Great City Maps
A stalwart of gift book publishing, DK has produced a fascinating look into the development of cities and maps throughout culture and history. It charts the development of urban spaces as they grew in size and complexity, through the lens of the maps which evolved likewise beside the expanding cities.
The book is split into Ancient Cities, Medieval Trading Centres, Imperial Cities, Colonial Cities, Ideal Cities, and Megacities, and looks at urban spaces around the globe. The maps are just as diverse as the cities; from transit maps to artistic portraits, each map captures a moment in the city’s history in a unique and fascinating way.
Along with each map, the book presents some historical context, with cultural and social information about the city’s development along with profiles of cartographers and artists. It is an enchanting look at some of Earth’s most complex geographies, and the ways which maps developed to represent them.
The Phantom Atlas
While most maps show you the world as it is, The Phantom Atlas is a collection of maps that show the world as it never was. Edward Brooke-Hitching has collected a host of historical maps which charted fictitious societies, erroneous geography, and fantastical creatures. It's a stunning book, the gorgeous antique maps sit alongside commentary on how these misguided maps came to exist. It illustrates the changing perceptions of the world, from the medieval monsters which were thought to fester in the oceans, to the inclusion of an entirely imagined mountain range in the nineteenth century maps of Africa.
The stories are captivating and the maps enthralling, The Phantom Atlas wonderfully presents the meeting point of map-making and mythology in a book which is sure to delight anyone with an interest in cartography and history.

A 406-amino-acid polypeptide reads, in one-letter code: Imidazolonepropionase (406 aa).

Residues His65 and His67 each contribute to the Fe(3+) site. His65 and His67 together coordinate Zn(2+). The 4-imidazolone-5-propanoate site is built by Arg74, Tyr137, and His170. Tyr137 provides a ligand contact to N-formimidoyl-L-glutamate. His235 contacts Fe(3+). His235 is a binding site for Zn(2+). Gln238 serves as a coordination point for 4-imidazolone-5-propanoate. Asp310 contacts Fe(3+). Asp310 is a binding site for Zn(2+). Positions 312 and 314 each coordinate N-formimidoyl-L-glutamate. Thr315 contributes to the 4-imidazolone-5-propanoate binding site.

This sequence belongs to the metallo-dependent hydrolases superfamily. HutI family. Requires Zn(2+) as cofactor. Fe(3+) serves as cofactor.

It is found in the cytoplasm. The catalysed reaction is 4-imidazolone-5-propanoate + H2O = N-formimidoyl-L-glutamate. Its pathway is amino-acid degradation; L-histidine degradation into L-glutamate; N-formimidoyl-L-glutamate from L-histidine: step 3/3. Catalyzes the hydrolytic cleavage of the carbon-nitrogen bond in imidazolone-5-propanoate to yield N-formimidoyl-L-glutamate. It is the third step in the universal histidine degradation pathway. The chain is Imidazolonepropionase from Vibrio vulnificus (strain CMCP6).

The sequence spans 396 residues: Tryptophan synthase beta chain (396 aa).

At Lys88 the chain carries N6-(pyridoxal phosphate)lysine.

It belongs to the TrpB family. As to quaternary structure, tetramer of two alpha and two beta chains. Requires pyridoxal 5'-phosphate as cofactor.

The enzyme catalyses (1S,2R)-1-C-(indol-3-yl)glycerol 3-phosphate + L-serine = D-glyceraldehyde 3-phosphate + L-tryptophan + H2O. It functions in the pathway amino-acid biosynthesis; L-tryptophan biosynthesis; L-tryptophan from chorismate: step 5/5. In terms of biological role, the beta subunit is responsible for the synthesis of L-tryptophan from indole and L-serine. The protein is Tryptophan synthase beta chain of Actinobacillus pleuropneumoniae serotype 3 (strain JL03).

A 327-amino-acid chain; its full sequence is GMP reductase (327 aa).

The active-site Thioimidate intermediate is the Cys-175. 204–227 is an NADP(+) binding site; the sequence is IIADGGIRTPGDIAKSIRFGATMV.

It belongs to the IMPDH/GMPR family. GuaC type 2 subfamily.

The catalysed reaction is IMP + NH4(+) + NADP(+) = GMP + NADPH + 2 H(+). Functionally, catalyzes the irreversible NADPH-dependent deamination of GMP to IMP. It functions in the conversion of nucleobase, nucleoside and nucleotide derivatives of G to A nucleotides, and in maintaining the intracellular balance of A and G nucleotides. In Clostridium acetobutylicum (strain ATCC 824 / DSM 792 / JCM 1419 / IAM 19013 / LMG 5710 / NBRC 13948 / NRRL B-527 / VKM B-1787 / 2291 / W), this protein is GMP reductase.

The Un-Discovered Islands
Another look at the anomalies in map-making, Malachy Tallack mixes travel writing with cartography to produce his fascinating book The Un-Discovered Islands. Tallack chronicles the stories of 24 islands which have fallen off maps. Some were myths or fictions, like the much-famed Atlantis, but others may have been real but have since disappeared, lost to the tides of time.
Tallack’s prose is clear and strong, as he conjures up the landscapes of these lost isles for his readers. His deft use of imagery is perfectly complimented by Katie Scott’s beautiful and colourful illustrations. This is the most text-heavy of our recommendations, but Tallack’s goal in this book is to resurrect not only these lost islands, but a lost sense of wonder for navigation and geography. Few books will inspire readers to reach for an atlas and to imagine what might be left to explore quite as well as this.
A map of the world
A Map of the World is a gorgeous compendium of artistic takes on cartography. Designers, illustrators and artists were brought together to create over 500 maps. Their aim was to capture the character, mood, and stories of a location. There is a huge range of styles, from intricate and precise to abstract and idyllic. Antoniou highlights the appeal of these, and all maps in his preface:
Few graphic representation devices have been such a fountainhead of wonderment, controversy, and utility as maps have...Whatever their purpose or subject matter, even the most rudimentary of maps have an inherent beauty, an attraction in their way of ordering things.
Antoniou’s book certainly displays the beauty and attraction of maps, the contributors have captured and conveyed their locations in an experiment of data visualization that goes beyond cartographic reference and becomes an act geographical storytelling.
Where our previous recommendation showed how you could tell the story of a place through maps, this next recommendation, Mapping Manhattan, shows how you can tell your own story with maps.
The author, Becky Cooper, reached out to New Yorkers from every walk of life contribute to this book, from celebrities to strangers on the street. They were each given a blank map of Manhattan and asked to fill in the map in whatever way was meaningful to them. The result is a series of unique and intimate maps that chart the experience and stories of those who inhabit that space. They are strikingly varied and creative, some are sarcastic and others heart-breaking, some have intricate illustrations, while others have stories hurriedly scribbled on top. Together they highlight the subjectivity of experiencing and navigating space.
No city can be captured in a single map, or indeed a single story and Cooper’s book is a beautiful celebration of this.